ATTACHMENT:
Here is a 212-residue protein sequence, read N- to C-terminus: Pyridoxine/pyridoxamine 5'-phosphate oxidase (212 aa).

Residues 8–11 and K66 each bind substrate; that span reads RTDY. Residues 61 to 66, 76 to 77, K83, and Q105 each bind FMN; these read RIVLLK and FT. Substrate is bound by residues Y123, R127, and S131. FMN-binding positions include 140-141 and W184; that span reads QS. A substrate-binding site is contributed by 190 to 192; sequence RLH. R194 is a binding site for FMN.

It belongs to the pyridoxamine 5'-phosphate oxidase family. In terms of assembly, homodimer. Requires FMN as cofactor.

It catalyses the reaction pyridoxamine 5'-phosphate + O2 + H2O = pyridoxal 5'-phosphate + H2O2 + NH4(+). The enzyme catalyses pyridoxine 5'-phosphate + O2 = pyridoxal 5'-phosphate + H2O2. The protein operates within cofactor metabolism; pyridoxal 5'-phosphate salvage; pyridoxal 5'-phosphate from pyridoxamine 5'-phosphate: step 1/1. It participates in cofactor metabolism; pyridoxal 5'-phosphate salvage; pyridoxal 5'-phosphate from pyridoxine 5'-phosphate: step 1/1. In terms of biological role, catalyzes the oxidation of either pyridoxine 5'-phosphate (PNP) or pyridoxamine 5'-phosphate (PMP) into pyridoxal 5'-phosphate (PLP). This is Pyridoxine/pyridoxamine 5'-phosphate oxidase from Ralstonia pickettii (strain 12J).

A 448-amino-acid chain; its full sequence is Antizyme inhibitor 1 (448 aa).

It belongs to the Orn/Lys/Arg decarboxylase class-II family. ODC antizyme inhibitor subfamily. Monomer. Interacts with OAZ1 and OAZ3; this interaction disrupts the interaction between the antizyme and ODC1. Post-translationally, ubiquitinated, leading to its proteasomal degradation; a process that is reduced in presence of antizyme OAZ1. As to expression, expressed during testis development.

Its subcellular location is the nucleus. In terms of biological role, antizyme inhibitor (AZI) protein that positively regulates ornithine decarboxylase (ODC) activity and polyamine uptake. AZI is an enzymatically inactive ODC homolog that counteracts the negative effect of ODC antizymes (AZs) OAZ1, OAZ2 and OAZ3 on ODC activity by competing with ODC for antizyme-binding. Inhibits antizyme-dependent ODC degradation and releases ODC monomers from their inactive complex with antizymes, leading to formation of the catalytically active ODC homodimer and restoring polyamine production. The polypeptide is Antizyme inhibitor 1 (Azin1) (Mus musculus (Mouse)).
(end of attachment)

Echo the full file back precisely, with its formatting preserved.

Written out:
Here is a 212-residue protein sequence, read N- to C-terminus: Pyridoxine/pyridoxamine 5'-phosphate oxidase (212 aa).

Residues 8–11 and K66 each bind substrate; that span reads RTDY. Residues 61 to 66, 76 to 77, K83, and Q105 each bind FMN; these read RIVLLK and FT. Substrate is bound by residues Y123, R127, and S131. FMN-binding positions include 140-141 and W184; that span reads QS. A substrate-binding site is contributed by 190 to 192; sequence RLH. R194 is a binding site for FMN.

It belongs to the pyridoxamine 5'-phosphate oxidase family. In terms of assembly, homodimer. Requires FMN as cofactor.

It catalyses the reaction pyridoxamine 5'-phosphate + O2 + H2O = pyridoxal 5'-phosphate + H2O2 + NH4(+). The enzyme catalyses pyridoxine 5'-phosphate + O2 = pyridoxal 5'-phosphate + H2O2. The protein operates within cofactor metabolism; pyridoxal 5'-phosphate salvage; pyridoxal 5'-phosphate from pyridoxamine 5'-phosphate: step 1/1. It participates in cofactor metabolism; pyridoxal 5'-phosphate salvage; pyridoxal 5'-phosphate from pyridoxine 5'-phosphate: step 1/1. In terms of biological role, catalyzes the oxidation of either pyridoxine 5'-phosphate (PNP) or pyridoxamine 5'-phosphate (PMP) into pyridoxal 5'-phosphate (PLP). This is Pyridoxine/pyridoxamine 5'-phosphate oxidase from Ralstonia pickettii (strain 12J).

A 448-amino-acid chain; its full sequence is Antizyme inhibitor 1 (448 aa).

It belongs to the Orn/Lys/Arg decarboxylase class-II family. ODC antizyme inhibitor subfamily. Monomer. Interacts with OAZ1 and OAZ3; this interaction disrupts the interaction between the antizyme and ODC1. Post-translationally, ubiquitinated, leading to its proteasomal degradation; a process that is reduced in presence of antizyme OAZ1. As to expression, expressed during testis development.

Its subcellular location is the nucleus. In terms of biological role, antizyme inhibitor (AZI) protein that positively regulates ornithine decarboxylase (ODC) activity and polyamine uptake. AZI is an enzymatically inactive ODC homolog that counteracts the negative effect of ODC antizymes (AZs) OAZ1, OAZ2 and OAZ3 on ODC activity by competing with ODC for antizyme-binding. Inhibits antizyme-dependent ODC degradation and releases ODC monomers from their inactive complex with antizymes, leading to formation of the catalytically active ODC homodimer and restoring polyamine production. The polypeptide is Antizyme inhibitor 1 (Azin1) (Mus musculus (Mouse)).